Project 4. Neurodevelopmental Studies of Language and Literacy The goal of the Program Project is to study hierarchical levels of neural processing and cognition to identify the specific underpinnings of cognitive deficits in children (ages 7-10) with different neurodevelopmental disorders - Specific Language Impairment (LI), Early Unilateral Focal Brain Lesions (FL), High Functioning Autism (HFA), and Williams Syndrome (WS). Within this framework, the role of Project 4 will be to examine language in the auditory and visual modalities (spoken and written) at varying levels of complexity. Our overarching goal is to understand the relations between the development of literacy and spoken language, their relation to other cognitive systems and their neural substrates. Literacy, the ability to read and write, is crucial for successful school performance and adult life;moreover, literacy represents the major linguistic challenge for school age children. Our studies over the past 20 years have identified differential trajectories for productive and receptive spoken language in FL, LI, WS and TD, and they display distinctive profiles for spoken language development. However, we know little about the development of reading and writing (that is, language in the visual domain) in these same populations. In this renewal, we examine how these spoken language profiles map onto literacy to test competing developmental hypotheses of continuity and discontinuity in the acquisition of literacy.
Aim 1 : Developing Literacy: we will test these competing hypotheses by comparing performance on spoken and written language, both expressive and receptive. We will establish group profiles, identifying strengths and weaknesses at different levels of language complexity (phonological, word, sentence, discourse).
Aim 2 : Language for Social Purposes focuses on the social aspects of discourse (with Project 3).
Aim 3 : The Role of Sensory Processing and Working Memory compares our profiles of language and literacy with outcomes from Projects 2 and 3, testing continuity/discontinuity of language proficiency with early sensory, working memory and spatial attentional processes.
Aim 4 : The Neural Underpinnings of Language will test the relationship between Project 4 language outcomes and measures of brain anatomy to test two competing models of language development and organization, the Modular and Distributed Models. Together, our results will yield profiles of language and literacy and their relations in typical and clinical groups, identifying the degree to which impairments in higher-level abilities are linked to deficits at more basic levels of language. Within the context of the center, our studies will permit testing our hypotheses across other cognitive domains as well as mapping the neural substrates serving these functions. Insights from these studies will add critical knowledge to our understanding of neurodevelopment as well as contribute to more informed diagnostic and treatment methods.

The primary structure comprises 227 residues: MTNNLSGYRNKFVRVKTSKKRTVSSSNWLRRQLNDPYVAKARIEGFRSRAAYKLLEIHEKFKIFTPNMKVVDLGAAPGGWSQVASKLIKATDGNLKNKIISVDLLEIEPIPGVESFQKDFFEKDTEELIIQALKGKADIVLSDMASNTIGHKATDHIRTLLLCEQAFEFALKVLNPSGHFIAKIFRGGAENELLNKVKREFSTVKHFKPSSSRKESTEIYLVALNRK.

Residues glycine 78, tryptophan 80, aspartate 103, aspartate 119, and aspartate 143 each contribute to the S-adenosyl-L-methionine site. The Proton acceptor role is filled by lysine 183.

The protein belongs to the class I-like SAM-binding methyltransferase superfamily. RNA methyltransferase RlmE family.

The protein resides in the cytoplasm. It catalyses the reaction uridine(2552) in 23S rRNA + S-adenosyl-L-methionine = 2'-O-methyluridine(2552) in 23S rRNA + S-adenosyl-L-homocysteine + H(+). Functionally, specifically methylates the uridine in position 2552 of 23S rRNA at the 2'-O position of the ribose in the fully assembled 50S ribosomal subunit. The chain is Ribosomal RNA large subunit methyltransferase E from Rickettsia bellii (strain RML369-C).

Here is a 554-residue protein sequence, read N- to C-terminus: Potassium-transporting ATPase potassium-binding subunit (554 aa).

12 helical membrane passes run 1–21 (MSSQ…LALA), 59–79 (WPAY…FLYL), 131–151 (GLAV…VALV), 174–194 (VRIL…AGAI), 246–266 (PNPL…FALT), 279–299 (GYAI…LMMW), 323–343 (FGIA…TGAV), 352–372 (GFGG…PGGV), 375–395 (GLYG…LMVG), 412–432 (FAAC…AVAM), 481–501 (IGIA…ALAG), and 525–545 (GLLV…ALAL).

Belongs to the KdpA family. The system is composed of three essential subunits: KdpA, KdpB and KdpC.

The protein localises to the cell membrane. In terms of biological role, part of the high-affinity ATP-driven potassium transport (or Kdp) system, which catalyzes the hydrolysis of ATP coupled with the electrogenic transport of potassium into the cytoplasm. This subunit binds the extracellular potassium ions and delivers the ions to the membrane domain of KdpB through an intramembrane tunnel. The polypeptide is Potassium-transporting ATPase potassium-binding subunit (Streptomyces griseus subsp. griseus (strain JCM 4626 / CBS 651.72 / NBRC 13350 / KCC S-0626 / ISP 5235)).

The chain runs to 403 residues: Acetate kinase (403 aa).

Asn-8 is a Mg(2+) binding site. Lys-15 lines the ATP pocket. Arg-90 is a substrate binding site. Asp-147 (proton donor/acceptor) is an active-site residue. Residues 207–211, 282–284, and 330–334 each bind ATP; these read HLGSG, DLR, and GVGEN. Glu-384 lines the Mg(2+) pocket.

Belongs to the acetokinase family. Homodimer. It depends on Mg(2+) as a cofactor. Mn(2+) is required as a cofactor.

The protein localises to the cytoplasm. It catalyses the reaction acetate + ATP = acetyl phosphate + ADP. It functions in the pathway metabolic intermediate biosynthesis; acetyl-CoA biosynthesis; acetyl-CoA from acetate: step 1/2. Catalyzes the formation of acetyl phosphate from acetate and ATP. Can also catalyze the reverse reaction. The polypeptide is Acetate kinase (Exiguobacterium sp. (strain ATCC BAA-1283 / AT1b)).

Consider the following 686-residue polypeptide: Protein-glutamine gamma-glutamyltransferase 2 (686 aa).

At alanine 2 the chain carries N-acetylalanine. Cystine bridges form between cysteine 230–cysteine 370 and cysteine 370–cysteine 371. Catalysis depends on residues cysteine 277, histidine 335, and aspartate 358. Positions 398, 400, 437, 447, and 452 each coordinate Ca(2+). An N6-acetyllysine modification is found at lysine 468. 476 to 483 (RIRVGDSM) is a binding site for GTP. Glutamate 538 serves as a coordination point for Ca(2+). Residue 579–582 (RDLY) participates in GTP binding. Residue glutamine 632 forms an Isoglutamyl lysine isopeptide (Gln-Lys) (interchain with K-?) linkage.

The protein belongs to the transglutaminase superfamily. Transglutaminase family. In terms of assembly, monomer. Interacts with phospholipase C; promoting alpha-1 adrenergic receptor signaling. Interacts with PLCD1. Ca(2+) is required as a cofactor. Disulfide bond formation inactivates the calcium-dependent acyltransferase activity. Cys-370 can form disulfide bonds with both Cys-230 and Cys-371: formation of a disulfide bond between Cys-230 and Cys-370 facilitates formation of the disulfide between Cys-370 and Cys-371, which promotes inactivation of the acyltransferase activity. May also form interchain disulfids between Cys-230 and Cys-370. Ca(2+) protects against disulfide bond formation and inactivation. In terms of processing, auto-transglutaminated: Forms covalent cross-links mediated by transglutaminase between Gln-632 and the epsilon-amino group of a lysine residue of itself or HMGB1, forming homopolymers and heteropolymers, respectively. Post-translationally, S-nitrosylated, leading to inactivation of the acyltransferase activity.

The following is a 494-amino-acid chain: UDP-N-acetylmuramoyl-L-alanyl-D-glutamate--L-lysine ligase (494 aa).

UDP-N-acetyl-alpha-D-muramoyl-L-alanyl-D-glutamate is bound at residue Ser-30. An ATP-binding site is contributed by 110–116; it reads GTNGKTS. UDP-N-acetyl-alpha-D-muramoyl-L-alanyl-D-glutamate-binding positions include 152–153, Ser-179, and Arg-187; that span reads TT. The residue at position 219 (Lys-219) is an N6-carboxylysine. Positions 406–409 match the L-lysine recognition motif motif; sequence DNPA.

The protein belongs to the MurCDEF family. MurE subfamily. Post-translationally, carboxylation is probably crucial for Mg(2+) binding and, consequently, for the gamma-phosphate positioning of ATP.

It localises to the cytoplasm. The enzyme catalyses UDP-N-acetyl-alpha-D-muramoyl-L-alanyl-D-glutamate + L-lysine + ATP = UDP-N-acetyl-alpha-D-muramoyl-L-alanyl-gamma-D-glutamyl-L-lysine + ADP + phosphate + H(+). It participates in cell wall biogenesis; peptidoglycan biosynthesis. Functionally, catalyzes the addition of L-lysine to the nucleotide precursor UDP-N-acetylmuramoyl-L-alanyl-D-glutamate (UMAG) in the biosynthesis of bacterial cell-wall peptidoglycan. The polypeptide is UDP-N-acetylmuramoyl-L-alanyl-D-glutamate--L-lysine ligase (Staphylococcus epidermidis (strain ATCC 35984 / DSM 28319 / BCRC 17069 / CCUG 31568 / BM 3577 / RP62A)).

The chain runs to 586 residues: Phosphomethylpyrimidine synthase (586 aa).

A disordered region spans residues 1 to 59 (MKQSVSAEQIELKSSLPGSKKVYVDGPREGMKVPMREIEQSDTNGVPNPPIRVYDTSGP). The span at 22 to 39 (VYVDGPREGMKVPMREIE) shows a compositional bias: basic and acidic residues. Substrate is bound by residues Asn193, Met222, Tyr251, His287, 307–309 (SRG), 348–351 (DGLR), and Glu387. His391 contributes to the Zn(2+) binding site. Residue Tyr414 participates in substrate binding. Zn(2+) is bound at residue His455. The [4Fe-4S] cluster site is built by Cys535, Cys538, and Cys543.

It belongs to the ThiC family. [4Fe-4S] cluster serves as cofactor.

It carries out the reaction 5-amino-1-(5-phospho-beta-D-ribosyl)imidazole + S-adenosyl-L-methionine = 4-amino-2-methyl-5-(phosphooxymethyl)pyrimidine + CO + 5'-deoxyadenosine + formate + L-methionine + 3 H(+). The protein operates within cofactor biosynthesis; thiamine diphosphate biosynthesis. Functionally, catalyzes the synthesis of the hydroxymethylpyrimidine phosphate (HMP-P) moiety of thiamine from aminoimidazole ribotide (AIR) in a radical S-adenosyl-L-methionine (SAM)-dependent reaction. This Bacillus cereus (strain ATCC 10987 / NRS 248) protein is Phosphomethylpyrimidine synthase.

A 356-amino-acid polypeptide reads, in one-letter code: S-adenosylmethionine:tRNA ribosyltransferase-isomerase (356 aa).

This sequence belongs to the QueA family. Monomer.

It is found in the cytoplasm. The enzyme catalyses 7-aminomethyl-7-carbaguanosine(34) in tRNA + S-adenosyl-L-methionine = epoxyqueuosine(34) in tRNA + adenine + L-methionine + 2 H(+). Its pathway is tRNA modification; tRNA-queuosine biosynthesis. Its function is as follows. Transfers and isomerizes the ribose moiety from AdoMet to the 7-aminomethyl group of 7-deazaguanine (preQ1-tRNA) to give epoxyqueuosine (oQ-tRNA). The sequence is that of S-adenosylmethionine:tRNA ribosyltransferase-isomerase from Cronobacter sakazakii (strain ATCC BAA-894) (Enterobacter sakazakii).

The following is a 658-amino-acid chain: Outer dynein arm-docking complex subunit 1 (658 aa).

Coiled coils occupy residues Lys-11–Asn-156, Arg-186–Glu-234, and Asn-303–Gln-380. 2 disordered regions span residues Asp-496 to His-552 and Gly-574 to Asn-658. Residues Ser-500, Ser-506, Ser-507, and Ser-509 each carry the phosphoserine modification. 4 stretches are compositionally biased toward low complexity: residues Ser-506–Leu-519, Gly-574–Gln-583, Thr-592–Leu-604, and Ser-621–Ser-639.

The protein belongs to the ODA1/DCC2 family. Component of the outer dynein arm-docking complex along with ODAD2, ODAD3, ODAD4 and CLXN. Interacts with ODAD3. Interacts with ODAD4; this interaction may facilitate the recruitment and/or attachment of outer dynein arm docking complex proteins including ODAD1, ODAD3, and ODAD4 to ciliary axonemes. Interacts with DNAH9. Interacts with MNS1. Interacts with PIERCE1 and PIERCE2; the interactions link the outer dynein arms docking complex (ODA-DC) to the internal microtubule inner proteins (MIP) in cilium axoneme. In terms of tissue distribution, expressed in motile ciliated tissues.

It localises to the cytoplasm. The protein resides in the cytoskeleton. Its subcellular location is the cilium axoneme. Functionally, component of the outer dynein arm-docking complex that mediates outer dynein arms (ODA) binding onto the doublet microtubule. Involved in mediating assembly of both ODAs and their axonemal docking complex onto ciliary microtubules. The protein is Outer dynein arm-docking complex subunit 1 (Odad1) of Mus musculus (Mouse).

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|Stiles, Joan (2017) Principles of brain development. Wiley Interdiscip Rev Cogn Sci 8:|
|Jernigan, Terry L; Stiles, Joan (2017) Construction of the human forebrain. Wiley Interdiscip Rev Cogn Sci 8:|
|Fan, Chun Chieh; Brown, Timothy T; Bartsch, Hauke et al. (2017) Williams syndrome-specific neuroanatomical profile and its associations with behavioral features. Neuroimage Clin 15:343-347|
|Ng, Rowena; Brown, Timothy T; Järvinen, Anna M et al. (2016) Structural integrity of the limbic-prefrontal connection: Neuropathological correlates of anxiety in Williams syndrome. Soc Neurosci 11:187-92|
|Ng, Rowena; Brown, Timothy T; Erhart, Matthew et al. (2016) Morphological differences in the mirror neuron system in Williams syndrome. Soc Neurosci 11:277-88|
|Lai, Philip T; Reilly, Judy S (2015) Language and affective facial expression in children with perinatal stroke. Brain Lang 147:85-95|
|Webb, Sara Jane; Bernier, Raphael; Henderson, Heather A et al. (2015) Guidelines and best practices for electrophysiological data collection, analysis and reporting in autism. J Autism Dev Disord 45:425-43|
|Yousefian, Omid; Ballantyne, Angela O; Doo, Alex et al. (2015) Clock drawing in children with perinatal stroke. Pediatr Neurol 52:592-8|
|Polse, Lara R; Reilly, Judy S (2015) Orthographic and semantic processing in young readers. J Res Read 38:47-72|
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